A quick history of personality disorder
It was back in the fourth century BC when the study of human personality is believed to have begun. This is when Theophrastus separated the people of Athens into 29 personality types. He called these characters such names as boastfulness, irony and arrogance.
The idea of personality disorder is far more recent. In 1801 Philippe Pinel described an ailment which he characterized as outbursts of rage and violence. He called this “manie sans délire,” “Manie” meaning violence.
In 1835, Doctor JC Prichard (1786-1848) came up with the phrase ‘moral insanity’. This referred to individuals characterized by a “morbid perversion of the natural feelings”. Including; habits, affections, temper, inclinations, natural impulses and moral dispositions’. Although this term was considered non-specific and too broad and fell into obsolescence.
60 years later Emil Kraepelin (1856-1926), a psychiatrist, described 7 types of anti-social behavior. These types were classified as ‘psychopathic personality.’ Kurt Schneider (1887-1967) expanded this phrase to feature those that ‘suffer from their abnormality.’
Schneider’s writings of 1923 still forms the basis of modern types of personality disorders. Specifically those contained in the American Diagnostic and Statistical Manual of Mental Disorders 5th Revision (DSM-5).
The different groups of personality disorders
In the DSM-5, a personality disorder may be diagnosed in an individual if there are notable disabilities in personal and social functioning. This along with one or more therapeutic personality traits.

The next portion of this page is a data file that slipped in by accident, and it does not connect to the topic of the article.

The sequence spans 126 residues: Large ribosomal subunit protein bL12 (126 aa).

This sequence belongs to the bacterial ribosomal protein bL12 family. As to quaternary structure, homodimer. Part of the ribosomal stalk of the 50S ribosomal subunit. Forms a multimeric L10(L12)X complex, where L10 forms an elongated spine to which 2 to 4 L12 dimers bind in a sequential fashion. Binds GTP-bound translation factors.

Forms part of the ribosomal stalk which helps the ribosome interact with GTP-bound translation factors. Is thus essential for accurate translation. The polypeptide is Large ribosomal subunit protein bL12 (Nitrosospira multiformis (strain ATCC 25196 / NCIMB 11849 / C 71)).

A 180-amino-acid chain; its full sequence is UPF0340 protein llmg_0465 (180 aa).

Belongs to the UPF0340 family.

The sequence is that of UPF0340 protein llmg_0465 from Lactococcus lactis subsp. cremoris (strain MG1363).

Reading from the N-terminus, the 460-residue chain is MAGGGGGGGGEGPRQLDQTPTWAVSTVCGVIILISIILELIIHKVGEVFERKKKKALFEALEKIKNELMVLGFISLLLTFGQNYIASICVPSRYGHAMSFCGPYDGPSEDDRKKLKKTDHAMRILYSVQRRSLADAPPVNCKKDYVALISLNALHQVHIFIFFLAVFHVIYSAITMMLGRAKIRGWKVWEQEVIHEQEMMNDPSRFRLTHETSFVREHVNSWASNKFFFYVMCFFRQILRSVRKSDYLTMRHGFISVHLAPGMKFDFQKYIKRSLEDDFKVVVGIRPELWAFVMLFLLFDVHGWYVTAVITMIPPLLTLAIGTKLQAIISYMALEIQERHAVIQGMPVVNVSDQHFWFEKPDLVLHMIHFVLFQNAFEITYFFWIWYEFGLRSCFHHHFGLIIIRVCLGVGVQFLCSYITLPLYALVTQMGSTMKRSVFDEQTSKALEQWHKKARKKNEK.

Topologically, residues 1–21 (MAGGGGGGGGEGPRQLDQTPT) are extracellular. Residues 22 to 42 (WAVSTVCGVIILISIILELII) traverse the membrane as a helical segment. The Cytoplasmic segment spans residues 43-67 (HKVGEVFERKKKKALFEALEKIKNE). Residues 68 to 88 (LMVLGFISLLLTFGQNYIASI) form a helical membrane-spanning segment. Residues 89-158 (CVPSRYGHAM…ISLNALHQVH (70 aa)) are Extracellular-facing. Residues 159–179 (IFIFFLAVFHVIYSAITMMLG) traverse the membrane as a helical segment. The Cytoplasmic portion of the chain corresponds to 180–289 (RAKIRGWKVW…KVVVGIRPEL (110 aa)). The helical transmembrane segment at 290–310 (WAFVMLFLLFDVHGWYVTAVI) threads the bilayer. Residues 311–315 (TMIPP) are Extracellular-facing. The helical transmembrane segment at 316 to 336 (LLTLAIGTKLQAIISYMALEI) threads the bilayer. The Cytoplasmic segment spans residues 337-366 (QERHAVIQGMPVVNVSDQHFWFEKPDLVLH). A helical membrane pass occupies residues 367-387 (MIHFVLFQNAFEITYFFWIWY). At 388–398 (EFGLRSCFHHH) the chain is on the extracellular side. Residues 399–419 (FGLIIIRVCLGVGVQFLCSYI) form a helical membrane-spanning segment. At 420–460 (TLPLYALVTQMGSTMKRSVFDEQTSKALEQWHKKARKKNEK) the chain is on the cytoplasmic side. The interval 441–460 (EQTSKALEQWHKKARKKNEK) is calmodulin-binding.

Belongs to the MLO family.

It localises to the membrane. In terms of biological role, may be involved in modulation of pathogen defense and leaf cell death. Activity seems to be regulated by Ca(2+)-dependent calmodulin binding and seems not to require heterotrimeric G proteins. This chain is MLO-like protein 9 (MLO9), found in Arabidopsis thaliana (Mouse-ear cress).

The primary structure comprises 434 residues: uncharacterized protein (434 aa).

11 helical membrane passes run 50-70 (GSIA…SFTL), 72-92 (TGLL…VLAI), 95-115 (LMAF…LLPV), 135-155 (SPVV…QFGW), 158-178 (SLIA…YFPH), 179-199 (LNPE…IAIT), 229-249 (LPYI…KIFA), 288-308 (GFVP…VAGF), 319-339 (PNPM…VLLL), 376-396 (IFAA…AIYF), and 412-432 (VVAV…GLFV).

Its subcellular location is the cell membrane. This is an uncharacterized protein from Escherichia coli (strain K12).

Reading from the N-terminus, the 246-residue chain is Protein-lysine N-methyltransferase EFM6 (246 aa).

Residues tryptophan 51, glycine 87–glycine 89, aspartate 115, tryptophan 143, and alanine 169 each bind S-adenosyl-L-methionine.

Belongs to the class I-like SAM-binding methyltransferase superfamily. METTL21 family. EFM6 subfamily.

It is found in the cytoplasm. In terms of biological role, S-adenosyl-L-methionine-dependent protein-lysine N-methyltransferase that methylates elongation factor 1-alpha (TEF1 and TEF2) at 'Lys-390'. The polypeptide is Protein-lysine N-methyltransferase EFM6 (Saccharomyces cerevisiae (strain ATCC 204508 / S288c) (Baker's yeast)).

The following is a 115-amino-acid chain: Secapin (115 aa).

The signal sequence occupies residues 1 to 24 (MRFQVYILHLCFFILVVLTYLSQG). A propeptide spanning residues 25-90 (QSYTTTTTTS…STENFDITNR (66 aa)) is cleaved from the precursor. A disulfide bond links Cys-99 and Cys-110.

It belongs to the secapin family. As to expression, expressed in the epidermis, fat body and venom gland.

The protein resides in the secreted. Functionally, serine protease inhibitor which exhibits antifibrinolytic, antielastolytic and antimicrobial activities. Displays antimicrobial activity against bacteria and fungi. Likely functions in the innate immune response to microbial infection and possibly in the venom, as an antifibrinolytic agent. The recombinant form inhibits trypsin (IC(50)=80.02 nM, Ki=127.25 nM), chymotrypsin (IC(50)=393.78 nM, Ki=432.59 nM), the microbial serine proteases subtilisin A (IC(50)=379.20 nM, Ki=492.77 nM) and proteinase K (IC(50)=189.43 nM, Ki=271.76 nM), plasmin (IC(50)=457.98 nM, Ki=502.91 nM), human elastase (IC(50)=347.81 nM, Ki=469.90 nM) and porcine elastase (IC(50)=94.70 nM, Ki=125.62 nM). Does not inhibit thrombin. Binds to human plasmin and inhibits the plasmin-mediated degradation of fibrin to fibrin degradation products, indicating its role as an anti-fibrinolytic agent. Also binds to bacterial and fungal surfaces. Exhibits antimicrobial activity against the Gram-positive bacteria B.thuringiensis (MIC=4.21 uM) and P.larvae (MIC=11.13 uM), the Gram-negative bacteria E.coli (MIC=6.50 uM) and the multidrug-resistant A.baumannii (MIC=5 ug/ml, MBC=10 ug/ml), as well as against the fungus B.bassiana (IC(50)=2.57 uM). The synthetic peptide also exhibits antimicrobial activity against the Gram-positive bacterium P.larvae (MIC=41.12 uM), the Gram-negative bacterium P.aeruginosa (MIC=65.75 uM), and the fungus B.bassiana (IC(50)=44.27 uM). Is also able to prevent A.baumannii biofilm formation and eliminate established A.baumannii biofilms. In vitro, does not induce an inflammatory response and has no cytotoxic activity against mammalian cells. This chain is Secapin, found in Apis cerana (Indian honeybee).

DSM-5 lists 10 personality disorders, and assigns each one to one of the three groups or ‘clusters’: A, B, or C.
- Cluster A (eccentric, bizarre, odd) – Schizotypal PD, Schizoid PD and Paranoid PD
- Cluster B (erratic, dramatic) – Narcissistic PD , Histrionic PD, Borderline PD and Antisocial PD
- Cluster C (fearful, anxious) – Obsessive-compulsive PD, Dependent PD and Avoidant PD
Please note that personality disorders rarely happen in their ‘textbook’ form. Instead, they tend to blur into each other. Eg, in group A, paranoid personality can blur with schizoid PD & schizotypal PD. Their division into three groups in DSM-5 reflects this tendency.
What are the ten types of personality disorder?
Most people with a personality disorder rarely search the help of mental health services. People who often do, do so because they either get help for another mental disorder or they are in crisis. Most often it’s after following breaking the law or self-harming. Even so, personality disorders are relevant to health practitioners. This is because they affect the display and control of existing mental disorders. They additionally lead to considerable distress and impairment. As such might need to treatment within their own right. Whether this should be the mandate of the health professions is subject to controversy. Particularly concerning those people with personality disorders that engage in illegal activity. As such, those who treated with the main goal of preventing crime.